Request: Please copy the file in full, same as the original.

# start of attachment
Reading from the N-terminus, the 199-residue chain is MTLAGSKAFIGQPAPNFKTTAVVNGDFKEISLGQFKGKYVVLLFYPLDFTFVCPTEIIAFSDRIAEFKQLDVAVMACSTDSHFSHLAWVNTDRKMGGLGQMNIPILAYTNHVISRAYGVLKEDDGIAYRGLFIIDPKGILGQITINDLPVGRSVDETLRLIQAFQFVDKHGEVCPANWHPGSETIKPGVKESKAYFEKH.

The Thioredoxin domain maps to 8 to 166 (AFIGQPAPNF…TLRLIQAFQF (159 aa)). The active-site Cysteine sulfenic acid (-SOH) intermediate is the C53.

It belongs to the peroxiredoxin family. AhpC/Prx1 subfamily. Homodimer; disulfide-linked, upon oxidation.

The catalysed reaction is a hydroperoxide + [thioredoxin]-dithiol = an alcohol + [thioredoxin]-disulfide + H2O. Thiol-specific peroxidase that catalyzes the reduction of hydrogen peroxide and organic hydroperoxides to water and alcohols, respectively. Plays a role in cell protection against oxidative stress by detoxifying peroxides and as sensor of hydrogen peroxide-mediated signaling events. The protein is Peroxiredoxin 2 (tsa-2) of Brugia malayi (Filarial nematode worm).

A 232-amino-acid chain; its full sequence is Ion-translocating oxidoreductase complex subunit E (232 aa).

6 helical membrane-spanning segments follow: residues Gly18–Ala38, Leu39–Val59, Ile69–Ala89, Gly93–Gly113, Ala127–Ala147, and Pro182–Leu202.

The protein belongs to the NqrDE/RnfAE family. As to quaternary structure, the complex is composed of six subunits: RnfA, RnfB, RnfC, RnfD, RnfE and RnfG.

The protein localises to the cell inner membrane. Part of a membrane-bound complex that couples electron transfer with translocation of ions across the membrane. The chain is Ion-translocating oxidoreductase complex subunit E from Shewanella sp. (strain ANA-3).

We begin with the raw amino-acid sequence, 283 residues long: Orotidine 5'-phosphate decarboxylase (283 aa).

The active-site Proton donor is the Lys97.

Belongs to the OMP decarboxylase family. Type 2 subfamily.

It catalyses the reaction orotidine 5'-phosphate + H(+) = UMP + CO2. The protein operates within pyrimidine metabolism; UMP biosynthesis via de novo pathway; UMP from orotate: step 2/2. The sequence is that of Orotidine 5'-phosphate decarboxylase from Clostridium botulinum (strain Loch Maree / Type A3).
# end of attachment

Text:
Reading from the N-terminus, the 199-residue chain is MTLAGSKAFIGQPAPNFKTTAVVNGDFKEISLGQFKGKYVVLLFYPLDFTFVCPTEIIAFSDRIAEFKQLDVAVMACSTDSHFSHLAWVNTDRKMGGLGQMNIPILAYTNHVISRAYGVLKEDDGIAYRGLFIIDPKGILGQITINDLPVGRSVDETLRLIQAFQFVDKHGEVCPANWHPGSETIKPGVKESKAYFEKH.

The Thioredoxin domain maps to 8 to 166 (AFIGQPAPNF…TLRLIQAFQF (159 aa)). The active-site Cysteine sulfenic acid (-SOH) intermediate is the C53.

It belongs to the peroxiredoxin family. AhpC/Prx1 subfamily. Homodimer; disulfide-linked, upon oxidation.

The catalysed reaction is a hydroperoxide + [thioredoxin]-dithiol = an alcohol + [thioredoxin]-disulfide + H2O. Thiol-specific peroxidase that catalyzes the reduction of hydrogen peroxide and organic hydroperoxides to water and alcohols, respectively. Plays a role in cell protection against oxidative stress by detoxifying peroxides and as sensor of hydrogen peroxide-mediated signaling events. The protein is Peroxiredoxin 2 (tsa-2) of Brugia malayi (Filarial nematode worm).

A 232-amino-acid chain; its full sequence is Ion-translocating oxidoreductase complex subunit E (232 aa).

6 helical membrane-spanning segments follow: residues Gly18–Ala38, Leu39–Val59, Ile69–Ala89, Gly93–Gly113, Ala127–Ala147, and Pro182–Leu202.

The protein belongs to the NqrDE/RnfAE family. As to quaternary structure, the complex is composed of six subunits: RnfA, RnfB, RnfC, RnfD, RnfE and RnfG.

The protein localises to the cell inner membrane. Part of a membrane-bound complex that couples electron transfer with translocation of ions across the membrane. The chain is Ion-translocating oxidoreductase complex subunit E from Shewanella sp. (strain ANA-3).

We begin with the raw amino-acid sequence, 283 residues long: Orotidine 5'-phosphate decarboxylase (283 aa).

The active-site Proton donor is the Lys97.

Belongs to the OMP decarboxylase family. Type 2 subfamily.

It catalyses the reaction orotidine 5'-phosphate + H(+) = UMP + CO2. The protein operates within pyrimidine metabolism; UMP biosynthesis via de novo pathway; UMP from orotate: step 2/2. The sequence is that of Orotidine 5'-phosphate decarboxylase from Clostridium botulinum (strain Loch Maree / Type A3).